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Is clothing collection a disservice?

When I was in the middle of the media circus back in January and heralded Jambo Shule, I was contacted by an old friend of mine who asked me if we also could collect clothes and toys for an orphanage in Kenya. I liked the idea right away so when I was in Kenya with the Children's Foundation, I asked my friend in Nairobi, if he could establish a contact with an orphanage. My friend had worked on Lyma Centre in the slum, which is more of a school so I settled for that as a contact. After visiting the families in the slum, I could clearly see there was quite a need for clothes.

When we got Jambo Shule started I began to establish a network within the kindergartens in Frederiksberg (Copenhagen) that could help us collect clothes. Everything seemed to go the right way just until I presented the idea to one of our contacts in Jambo Shule.
At Jambo Shule we have no real experience in NGO (Non Governmental Organisation) work, therefore we gather information from people, who have experience in this area, but do not have the time or opportunity to be with us 100%. So, this contact that previously worked for the Red Cross told me that it was a "NO GO”!!
Just like the cultivation of organic coffee, aid work also needs to be Fair Trade. She even knew the stories about women who in good faith, including my own mother, had sat down and knitted baby clothes and crocheted rag rugs for Africa, just to help. Unfortunately, the donations affected the local merchants who had to close down their shops. To lose ones business in Denmark can be bad, but to do that it in Africa, is the same as losing the entire living foundation of an entire family, and in addition to this, children can not attend school.

When I was in Kenya with the Children's Foundation, I discussed the topic “clothing collection” with the CEO of Boernefonden (The Children’s Fund). She told me that it was practically impossible to get used clothes through customs in Kenya because they tried to protect the giant industry that already exists with the sale of used clothes. Later I visited one of the Metumba markets in Nakuru (recycling markets). The market was huge and I was told that they sell more recycled clothes than new clothes in Africa. While I walked around I wondered where they got the clothes from and if it was donated in the West, was it okay to it was sold here, and no donations?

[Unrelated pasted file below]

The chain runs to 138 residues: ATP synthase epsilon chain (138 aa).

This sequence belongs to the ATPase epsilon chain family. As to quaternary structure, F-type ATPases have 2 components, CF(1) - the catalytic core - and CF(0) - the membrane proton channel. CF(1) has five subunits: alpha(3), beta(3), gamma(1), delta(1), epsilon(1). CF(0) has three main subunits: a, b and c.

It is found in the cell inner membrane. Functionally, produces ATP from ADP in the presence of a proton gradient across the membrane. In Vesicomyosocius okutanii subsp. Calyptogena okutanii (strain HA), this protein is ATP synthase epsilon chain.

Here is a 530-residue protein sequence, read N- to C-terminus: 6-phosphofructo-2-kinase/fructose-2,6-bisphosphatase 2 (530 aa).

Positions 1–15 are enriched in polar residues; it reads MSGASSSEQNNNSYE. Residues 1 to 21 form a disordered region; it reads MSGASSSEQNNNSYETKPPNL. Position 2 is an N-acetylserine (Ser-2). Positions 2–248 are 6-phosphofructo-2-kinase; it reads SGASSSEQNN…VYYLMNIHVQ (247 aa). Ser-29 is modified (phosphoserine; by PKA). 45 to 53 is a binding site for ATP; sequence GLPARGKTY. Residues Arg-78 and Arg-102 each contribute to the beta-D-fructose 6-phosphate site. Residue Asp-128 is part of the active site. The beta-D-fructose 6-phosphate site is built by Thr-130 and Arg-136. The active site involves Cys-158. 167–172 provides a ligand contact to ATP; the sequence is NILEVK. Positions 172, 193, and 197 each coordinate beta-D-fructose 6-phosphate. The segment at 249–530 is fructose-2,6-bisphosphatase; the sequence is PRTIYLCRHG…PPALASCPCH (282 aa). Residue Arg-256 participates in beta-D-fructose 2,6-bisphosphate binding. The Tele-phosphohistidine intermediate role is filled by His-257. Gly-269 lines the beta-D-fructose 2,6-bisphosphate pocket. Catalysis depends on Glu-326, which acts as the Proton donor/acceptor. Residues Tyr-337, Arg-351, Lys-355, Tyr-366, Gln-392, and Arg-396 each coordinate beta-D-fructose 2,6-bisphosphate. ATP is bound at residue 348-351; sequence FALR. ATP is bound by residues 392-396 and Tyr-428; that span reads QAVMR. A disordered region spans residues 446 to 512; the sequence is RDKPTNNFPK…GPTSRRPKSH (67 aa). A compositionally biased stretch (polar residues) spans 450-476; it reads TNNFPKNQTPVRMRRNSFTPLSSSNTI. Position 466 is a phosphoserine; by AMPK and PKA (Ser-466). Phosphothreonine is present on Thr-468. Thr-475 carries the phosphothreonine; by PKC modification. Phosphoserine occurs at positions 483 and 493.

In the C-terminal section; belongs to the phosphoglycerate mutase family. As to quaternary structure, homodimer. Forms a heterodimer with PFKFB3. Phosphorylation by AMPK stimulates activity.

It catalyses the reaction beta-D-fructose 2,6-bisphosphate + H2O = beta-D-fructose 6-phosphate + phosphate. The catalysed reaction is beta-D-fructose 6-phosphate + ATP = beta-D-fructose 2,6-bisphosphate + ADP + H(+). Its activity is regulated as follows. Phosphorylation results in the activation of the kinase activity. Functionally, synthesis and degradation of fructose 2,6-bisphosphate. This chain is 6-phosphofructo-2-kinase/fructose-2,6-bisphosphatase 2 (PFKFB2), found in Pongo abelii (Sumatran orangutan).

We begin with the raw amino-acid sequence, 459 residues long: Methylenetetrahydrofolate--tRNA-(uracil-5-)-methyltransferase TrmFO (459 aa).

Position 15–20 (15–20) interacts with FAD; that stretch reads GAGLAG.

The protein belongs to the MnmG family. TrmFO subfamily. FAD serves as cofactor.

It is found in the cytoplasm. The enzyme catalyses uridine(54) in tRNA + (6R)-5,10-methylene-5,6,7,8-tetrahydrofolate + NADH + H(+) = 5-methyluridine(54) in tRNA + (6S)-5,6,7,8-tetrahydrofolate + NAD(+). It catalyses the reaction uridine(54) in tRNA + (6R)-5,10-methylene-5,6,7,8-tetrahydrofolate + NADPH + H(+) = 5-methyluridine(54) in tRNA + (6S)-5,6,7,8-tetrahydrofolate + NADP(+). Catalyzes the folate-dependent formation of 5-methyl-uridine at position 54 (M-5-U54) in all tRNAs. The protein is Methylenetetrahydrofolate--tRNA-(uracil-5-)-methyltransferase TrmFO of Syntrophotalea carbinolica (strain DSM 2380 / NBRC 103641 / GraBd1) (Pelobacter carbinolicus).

Recently, someone collected 73 boxes of ball equipment in Viborg and sent them to Nakuru in Kenya. I must admit that I think it is a huge achievement and shows the dedication and heart-felt warmth from the right place. But when I saw the link with one of my old school friends on Facebook I still could not help but comment on the issue.
Another commented: ... "Maybe it will affect the merchants but there must be many people who can not afford to buy it from the merchants. So why not donate to those who do not have so many resources. In this country most of us live in abundance. Instead of throwing it away, it might help a good cause " …

She shows quite clearly that she is socially conscious and has a heart in the right place. However, I also do think that it is the fruit of poor emergency aid handling throughout many years. There are probably not many who can afford sports equipment in Nakuru and although it isn’t one of the poorest areas in Kenya, it is one of the places where there was a civil war back in 2008.

When it comes to collecting sports equipment, computer equipment, furniture and school materials, the philosophy of many small streams counts.

What should one do?
In my opinion the Red Cross has an excellent concept. We can only encourage people to go to their stores, both with one's old clothes and when there is an opportunity to supplement your everyday purchases with second hand stuff. Then Red Cross can use the money to support the ones in need of aid.

Six months ago I knew very little about aid work and thought, "What is the idea of building schools that children do not attend? Then the country remains underdeveloped."
Now I can add, " … what good will aid work do if it kills the local business community? "
We should try to get some entrepreneurs to create jobs in stead.

My time with Jambo Shule has also convinced me that it's easier to launch clothing collections and similar projects than it is to get people to donate money.

But one thing is certain. Jambo Shule is Fair Trade! We are working with several ideas on how to collect objects in Denmark but that is only if we can start projects in Kenya that creates life, provides livelihoods and at the same time contributes to make a "small difference in a big world".